Hometown Hero: Jozy Altidore
By: Pedro Heizer
In 1998, while David Beckham played in his first World Cup, and Ronaldinho tore up the Brazilian league with skills that soon made him a World superstar, Jozy Altidore was an eight year old Boca Raton kid.
At a young age it was evident that Altidore had a natural talent as he would toy with children at the local parks. Josef Schulz, a longtime youth coach in Boca Raton, took note of Altidore when he was 8 years old while Altidore was playing a pickup game at Boca’s South County Regional Park and Schultz was amazed.
“I could not believe his maturity for a player his age,” Schulz said. “I’m from Europe. Soccer is my profession. I know what 8-year-olds normally look like, and Jozy was different. He had an awareness other kids his age didn’t have. I told his father, ‘I see something in your son, and I think someday he could make the national team.’ His dad laughed.”
“Schulz played a very pivotal role for me in my career in a time where soccer wasn’t so big here in the States,” says a grateful Altidore of what Schulz did for him.
As a middle school student at Loggers’ Run Middle School, Altidore harnessed his craft and after only one year he moved to Boca Raton Prep on a soccer scholarship.
At 15, Altidore left home for the U.S. Soccer Residency Program in Bradenton, FL. But, during that time not many knew about Jozy Altidore because of his counterpart, Freddy Adu.
“Despite what people might think, he [Freddy Adu] is one of my closest friends” says Altidore of his relationship with Freddy Adu
Unlike Adu, who drew immediate fame as America’s next big soccer star at age 14, Altidore stayed under the radar as a prospect until he was 16 when he was drafted by a Major League Soccer team.
“We weren’t even sure if I was going to go to the draft,” says Altidore “My mother wasn’t too fond of the idea of me playing professional soccer right away, she wanted me to go to college and get a degree.”
Nevertheless, in the end Altidore declared himself eligible for the 2006 MLS SuperDraft and was picked up 17th overall by the New York Red Bulls (formally known as the Metrostars).
Don’t be fooled, just because he was a Major League Soccer star, didn’t mean that it came without pain. “I would actually stay down here [in Boca Raton] during the week for school and fly to games in the weekends, practice with the team then play,” explained Altidore of his routine during his rookie year. Altidore only appeared in seven games in his rookie campaign.
Although he played only seven games, Altidore scored three goals and impressed the league in the next two years so much so that Spanish club Villarreal thought enough of the prodigy to pay $10 million for his rights, an MLS-record fee.
In Europe, Altidore never really got his feet off the ground as he had disappointing seasons from 2008 until 2010 in which he saw a decline in goals and playing time. He played with five teams during that stint and only appeared in 39 games and scored three goals.
“You go from being a big fish in a small pond to being a very tiny fish in a huge pond. That’s when your career really starts. You’re forced to get better quickly and you begin to understand that every day matters,” explained Altidore about the experiences he had with the European leagues.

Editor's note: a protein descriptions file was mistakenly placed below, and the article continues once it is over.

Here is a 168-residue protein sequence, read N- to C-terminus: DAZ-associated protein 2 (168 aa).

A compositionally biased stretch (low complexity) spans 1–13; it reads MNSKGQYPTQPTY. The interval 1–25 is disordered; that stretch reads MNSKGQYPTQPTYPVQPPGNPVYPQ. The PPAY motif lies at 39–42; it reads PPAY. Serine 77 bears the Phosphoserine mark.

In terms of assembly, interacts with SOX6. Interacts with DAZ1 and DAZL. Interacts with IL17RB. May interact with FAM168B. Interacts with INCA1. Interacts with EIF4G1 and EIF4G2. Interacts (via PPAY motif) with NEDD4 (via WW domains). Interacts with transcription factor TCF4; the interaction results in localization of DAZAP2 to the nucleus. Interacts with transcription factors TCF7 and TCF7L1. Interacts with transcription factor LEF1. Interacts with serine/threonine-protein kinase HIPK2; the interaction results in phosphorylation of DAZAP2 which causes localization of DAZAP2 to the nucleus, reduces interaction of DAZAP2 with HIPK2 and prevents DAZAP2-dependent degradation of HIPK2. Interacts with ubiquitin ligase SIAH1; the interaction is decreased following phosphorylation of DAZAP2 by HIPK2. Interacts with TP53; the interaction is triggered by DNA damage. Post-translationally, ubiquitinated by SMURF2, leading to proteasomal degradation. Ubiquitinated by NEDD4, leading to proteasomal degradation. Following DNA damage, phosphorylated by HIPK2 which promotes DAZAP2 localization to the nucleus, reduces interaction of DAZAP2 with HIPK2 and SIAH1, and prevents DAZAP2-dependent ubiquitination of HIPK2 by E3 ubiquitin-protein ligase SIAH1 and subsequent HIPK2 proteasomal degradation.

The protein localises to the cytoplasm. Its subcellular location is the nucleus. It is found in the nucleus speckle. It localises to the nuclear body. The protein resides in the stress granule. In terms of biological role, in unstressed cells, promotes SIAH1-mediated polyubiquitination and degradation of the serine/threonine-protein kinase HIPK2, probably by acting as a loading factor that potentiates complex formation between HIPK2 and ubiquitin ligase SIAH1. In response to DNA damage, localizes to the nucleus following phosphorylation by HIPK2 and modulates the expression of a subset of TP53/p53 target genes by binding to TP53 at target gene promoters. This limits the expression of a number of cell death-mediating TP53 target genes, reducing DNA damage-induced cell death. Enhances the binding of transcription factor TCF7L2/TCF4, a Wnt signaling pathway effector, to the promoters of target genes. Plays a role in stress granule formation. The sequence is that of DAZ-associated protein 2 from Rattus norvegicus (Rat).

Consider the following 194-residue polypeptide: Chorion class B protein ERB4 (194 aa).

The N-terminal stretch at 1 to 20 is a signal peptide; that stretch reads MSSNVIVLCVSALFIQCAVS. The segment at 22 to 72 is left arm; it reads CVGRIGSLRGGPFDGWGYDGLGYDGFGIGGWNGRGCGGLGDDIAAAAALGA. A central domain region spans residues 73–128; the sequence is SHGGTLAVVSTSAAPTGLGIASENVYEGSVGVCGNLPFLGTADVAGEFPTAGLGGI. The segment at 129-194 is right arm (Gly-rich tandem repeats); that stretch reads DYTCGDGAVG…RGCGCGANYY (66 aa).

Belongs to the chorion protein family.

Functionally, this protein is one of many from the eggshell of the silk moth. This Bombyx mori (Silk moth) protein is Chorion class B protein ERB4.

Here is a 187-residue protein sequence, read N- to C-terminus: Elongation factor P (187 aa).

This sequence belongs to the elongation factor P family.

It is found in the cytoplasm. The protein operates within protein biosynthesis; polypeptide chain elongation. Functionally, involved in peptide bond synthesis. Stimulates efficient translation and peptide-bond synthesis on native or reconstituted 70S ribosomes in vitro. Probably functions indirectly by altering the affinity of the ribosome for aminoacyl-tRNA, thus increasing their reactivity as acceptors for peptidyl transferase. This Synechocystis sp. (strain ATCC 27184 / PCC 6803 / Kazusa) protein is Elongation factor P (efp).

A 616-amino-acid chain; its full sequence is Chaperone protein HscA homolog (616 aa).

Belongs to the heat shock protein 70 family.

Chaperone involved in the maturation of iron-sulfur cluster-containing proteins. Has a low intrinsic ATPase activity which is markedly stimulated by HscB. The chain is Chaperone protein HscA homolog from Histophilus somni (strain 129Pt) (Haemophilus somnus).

“In Europe you have to put in the work every day to reach the highest level” recalls Altidore.
Altidore was called up to play for the United States Men’s National team as a 19 year old and hasn’t disappointed since he first donned the US Jersey.
On February 6, 2008, in a friendly versus Mexico, Altidore made his first start for the national team in which he also scored his first goal.
“It’s an honor playing for the country that has given me so much,” says a grateful Altidore “and scoring my first goal for the National Team is something I will never forget.”
In March of 2009, Altidore scored his first away goal in a 2–2 draw with El Salvador in a World Cup Qualifying match. In April, Altidore became the youngest American to score a hat-trick in an international game in a 3–0 victory over Trinidad and Tobago.
The following summer he appeared in every match the team played in the 2010 FIFA World Cup. No American forwards managed to score in the tournament, but Altidore played a major role in the tournament, getting an assist on Michael Bradley’s game-tying goal against Slovenia and putting a pass into the six yard box against Algeria that ultimately resulted in the game winning goal by Landon Donovan.
This past season, Altidore had by far his most successful season of his career. Signing with AZ Alkamaar in the Netherlands, Altidore appeared in 34 matches and found the back of the net 15 times.
“When I first came to Europe, I didn’t get the opportunity to play,” explains Altidore. “Now I’m more mature then when I first came to Europe and I now understand a lot more of what it takes to play at such a high level. I knew that if I was given an opportunity I would excel.”
Jozy Altidore and the rest of the United States Men’s National Team now set their eyes towards the 2014 World Cup in Brazil with the World Cup qualifiers that will go on from now until 2013 and Altidore is one of the main X-Factors for the United States if they expect to be playing soccer in Brazil for the Summer of 2014.
It seems like it was just yesterday that Josef Schulz was taking a walk around South County Regional Park here in Boca Raton and saw a remarkable eight year old play.
Schulz talked to the parents, convinced them to bring their soon-to be superstar son to play with him in the Schulz Academy here in Boca Raton and from then on, the rest is history. We are witnessing a hometown hero in the flesh, Jozy Altidore, forward for the US National Team.